While on set, Frankel also met Gina Gershon, who plays Leary's new girlfriend, Valerie, in Rescue Me. "She said she felt run down and needed to eat something healthy. So I made her a dish of zucchini, tomato, and corn, and she asked for the recipe."
For actresses like Gershon who need to keep up their energy throughout the day, Frankel avoids energy-sapping white pasta and rolls and sticks with hearty vegetable combinations, like acorn squash stuffed with feta cheese and herbs. Something else she suggests for superfast energy: snacking on whole foods to keep your metabolism working all day. Frankel recommends Greek yogurt (such as Fage Total, www.fageusa.com) or a handful of almonds with either dried cranberries or sour dried cherries. "The protein will satisfy your appetite, and the natural sugars will give you a small spike in your energy," she says.
When a star cheats
Healthy snacks are usually available on setif a celeb asks. But so are decadent treats like doughnuts, brownies, pizza, etc. How do chefs like Frankel help celebrities deal with temptation?
"Everyone's different when it comes to food," Frankel says. "Some personalities, particularly the yo-yo dieters, need volume. When I have a client like this, I tell her, 'Your diet is a bank account. You can eat a doughnut or pizza now, but you should have a salad later.'" That way, they can eat a large amount of food with few calories. "It's checks and balances," she says.
Frankel also passes on a diet trick from an unlikely source. "It's ironic that Paris Hilton could be discussed in a healthy conversation, but I consider her the 'taste everything, eat nothing' person," Frankel says. "She has a little bit of a cheeseburger, half the French fries. That's something a lot of Europeans do. I do that myself now."
When losing weight can make or break a shot at a role for a client, Frankel steers the star toward a healthy diet rather than a quick-fix fast. "I usually get him or her on a low-sodium diet full of foods like cantaloupe, asparagus, cucumber, and watermelon. Then, I add whole grains and a lot of high-volume vegetables, like arugula, broccoli rabe, and kale." Plus, at the beginning of lunch and dinner, Frankel has the client fill up on low-fat soup. "I take a vegetable broth with sauteed onions, carrots, and celery, and add either broccoli or cauliflower to it, and puree it with a tiny bit of salt and Spike Seasoning. Then he or she can eat a low-calorie meal and feel full." Suyai Steinhauer once had a high-maintenance client who wanted to slim down for the Academy Awards. "Her doctor in Beverly Hills had put her on a diet of three ounces of lean protein for lunch, three ounces for dinner, four Wasa crackers, and two apples for two months leading up to the Oscars," Steinhauer says. "That was it. It was basically a starvation diet!"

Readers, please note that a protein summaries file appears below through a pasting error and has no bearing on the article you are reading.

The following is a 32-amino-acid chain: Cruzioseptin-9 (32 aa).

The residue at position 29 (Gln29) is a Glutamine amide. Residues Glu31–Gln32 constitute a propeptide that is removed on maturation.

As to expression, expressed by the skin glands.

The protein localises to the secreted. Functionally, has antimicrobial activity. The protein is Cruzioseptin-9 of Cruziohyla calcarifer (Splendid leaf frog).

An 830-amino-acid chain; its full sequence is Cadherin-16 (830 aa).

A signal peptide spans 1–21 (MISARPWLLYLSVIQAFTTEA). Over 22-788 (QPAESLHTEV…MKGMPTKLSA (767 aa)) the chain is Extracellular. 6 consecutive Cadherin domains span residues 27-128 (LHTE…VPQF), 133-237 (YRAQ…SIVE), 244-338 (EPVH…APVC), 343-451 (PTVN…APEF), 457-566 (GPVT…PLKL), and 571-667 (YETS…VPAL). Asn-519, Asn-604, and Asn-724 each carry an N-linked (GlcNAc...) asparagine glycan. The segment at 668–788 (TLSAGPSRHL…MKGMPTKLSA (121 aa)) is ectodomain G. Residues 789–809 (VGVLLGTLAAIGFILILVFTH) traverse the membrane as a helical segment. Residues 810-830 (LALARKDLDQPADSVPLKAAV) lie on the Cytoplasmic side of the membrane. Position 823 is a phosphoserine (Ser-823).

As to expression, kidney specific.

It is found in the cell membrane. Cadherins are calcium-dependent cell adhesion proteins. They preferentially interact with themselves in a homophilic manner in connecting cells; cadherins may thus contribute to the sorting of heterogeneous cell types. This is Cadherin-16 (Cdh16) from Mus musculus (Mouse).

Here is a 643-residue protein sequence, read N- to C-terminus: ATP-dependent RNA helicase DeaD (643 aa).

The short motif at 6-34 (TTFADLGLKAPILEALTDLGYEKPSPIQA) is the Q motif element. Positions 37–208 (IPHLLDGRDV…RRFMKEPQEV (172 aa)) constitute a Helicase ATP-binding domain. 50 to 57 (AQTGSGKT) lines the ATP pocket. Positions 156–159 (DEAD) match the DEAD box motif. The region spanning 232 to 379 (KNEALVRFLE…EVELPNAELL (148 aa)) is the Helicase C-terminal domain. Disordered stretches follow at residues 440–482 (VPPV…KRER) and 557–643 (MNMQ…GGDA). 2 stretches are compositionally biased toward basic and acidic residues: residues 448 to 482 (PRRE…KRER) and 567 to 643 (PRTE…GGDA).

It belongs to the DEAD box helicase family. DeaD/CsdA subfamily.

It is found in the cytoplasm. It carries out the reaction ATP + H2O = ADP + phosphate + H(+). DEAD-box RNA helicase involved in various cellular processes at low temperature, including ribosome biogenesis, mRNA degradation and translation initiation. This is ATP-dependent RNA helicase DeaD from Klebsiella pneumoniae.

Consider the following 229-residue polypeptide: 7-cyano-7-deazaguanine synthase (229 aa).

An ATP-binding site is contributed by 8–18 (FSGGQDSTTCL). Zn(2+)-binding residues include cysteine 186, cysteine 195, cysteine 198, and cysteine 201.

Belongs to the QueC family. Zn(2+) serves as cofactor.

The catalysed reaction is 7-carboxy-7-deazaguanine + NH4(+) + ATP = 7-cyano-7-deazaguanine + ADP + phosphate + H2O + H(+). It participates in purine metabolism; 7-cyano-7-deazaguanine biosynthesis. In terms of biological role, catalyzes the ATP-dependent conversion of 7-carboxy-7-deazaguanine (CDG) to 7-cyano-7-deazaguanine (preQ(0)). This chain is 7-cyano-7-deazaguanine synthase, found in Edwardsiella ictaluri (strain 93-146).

Instead of such extreme measures, Steinhauer recommends small amounts of proteins and grains throughout the day. Her favorite snacks are rye crackers and cheese, or a Lärabar (www.larabar.com) made of raw foods and dried nuts.
If her clients insist on meal replacements instead of her soup-before-dinner strategy, Bethenny Frankel suggests Greens+ bars (available at Whole Foods stores nationwide and at www.greensplus.com). "I'd rather have my clients eat a shake or snack bar than not eat anything at all," Frankel says. "I like that you can pronounce the ingredients in the Greens+ bars, and that all are less than 300 calories."
How stars (miraculously!) slim down after baby
Dropping baby weight requires a whole different strategy, Frankel says. "New moms are used to eating large amounts of comfort food, so I stick with very healthy foods like brown rice, beans, and pureed vegetables, because blended foods like vegetable soups and smoothies make people feel like they're eating fat." In particular, she recommends a breakfast of brown rice mixed with soy milk, cinnamon, raisins, almonds, and maple syrup.
Frankel has cooked for Mariska Hargitay (who plays detective Olivia Benson on Law & Order: Special Victims Unit). She lost her baby weight the healthy way after giving birth to her son last June. "Mariska is the perfect client because she's extremely healthy, but she's not a maniac about what she eats," Frankel says. "When she did a TV Guide shoot at her house with her son, I made her some vegetable frittatas she loved. She also loved it when I made Brussels sprouts; I roasted them until the leaves were falling off and crispy like potato chips."
Celebrities already have one thing going for them when it comes to making their diets better and healthier: "Just having a chef do the cooking makes things seem better tasting than they are," Frankel says. "At home, I don't steam greens and make brown rice plates. It wouldn't taste as good if I made it myself."
Try Bethenny Frankel's Zucchini Recipe